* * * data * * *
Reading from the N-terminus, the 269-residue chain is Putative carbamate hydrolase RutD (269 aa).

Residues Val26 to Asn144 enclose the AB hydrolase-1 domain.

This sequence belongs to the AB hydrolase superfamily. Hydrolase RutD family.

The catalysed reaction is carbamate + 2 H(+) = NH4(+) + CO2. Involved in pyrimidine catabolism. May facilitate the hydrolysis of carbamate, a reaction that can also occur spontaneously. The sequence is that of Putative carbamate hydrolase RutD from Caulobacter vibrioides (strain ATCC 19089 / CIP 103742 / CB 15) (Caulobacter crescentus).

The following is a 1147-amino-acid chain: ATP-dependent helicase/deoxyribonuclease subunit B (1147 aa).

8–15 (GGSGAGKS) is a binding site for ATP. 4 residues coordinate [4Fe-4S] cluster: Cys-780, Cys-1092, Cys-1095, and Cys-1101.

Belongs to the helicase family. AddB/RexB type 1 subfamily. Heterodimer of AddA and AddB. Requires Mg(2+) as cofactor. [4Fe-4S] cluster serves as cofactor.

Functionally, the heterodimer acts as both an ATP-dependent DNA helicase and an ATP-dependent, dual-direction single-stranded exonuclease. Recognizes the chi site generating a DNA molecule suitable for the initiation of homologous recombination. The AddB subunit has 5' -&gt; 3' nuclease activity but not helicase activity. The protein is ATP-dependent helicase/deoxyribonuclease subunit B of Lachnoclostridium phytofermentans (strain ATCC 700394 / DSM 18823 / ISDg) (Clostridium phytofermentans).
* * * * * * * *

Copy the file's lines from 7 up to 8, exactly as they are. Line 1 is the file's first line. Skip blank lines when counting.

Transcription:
Belongs to the helicase family. AddB/RexB type 1 subfamily. Heterodimer of AddA and AddB. Requires Mg(2+) as cofactor. [4Fe-4S] cluster serves as cofactor.

Functionally, the heterodimer acts as both an ATP-dependent DNA helicase and an ATP-dependent, dual-direction single-stranded exonuclease. Recognizes the chi site generating a DNA molecule suitable for the initiation of homologous recombination. The AddB subunit has 5' -&gt; 3' nuclease activity but not helicase activity. The protein is ATP-dependent helicase/deoxyribonuclease subunit B of Lachnoclostridium phytofermentans (strain ATCC 700394 / DSM 18823 / ISDg) (Clostridium phytofermentans).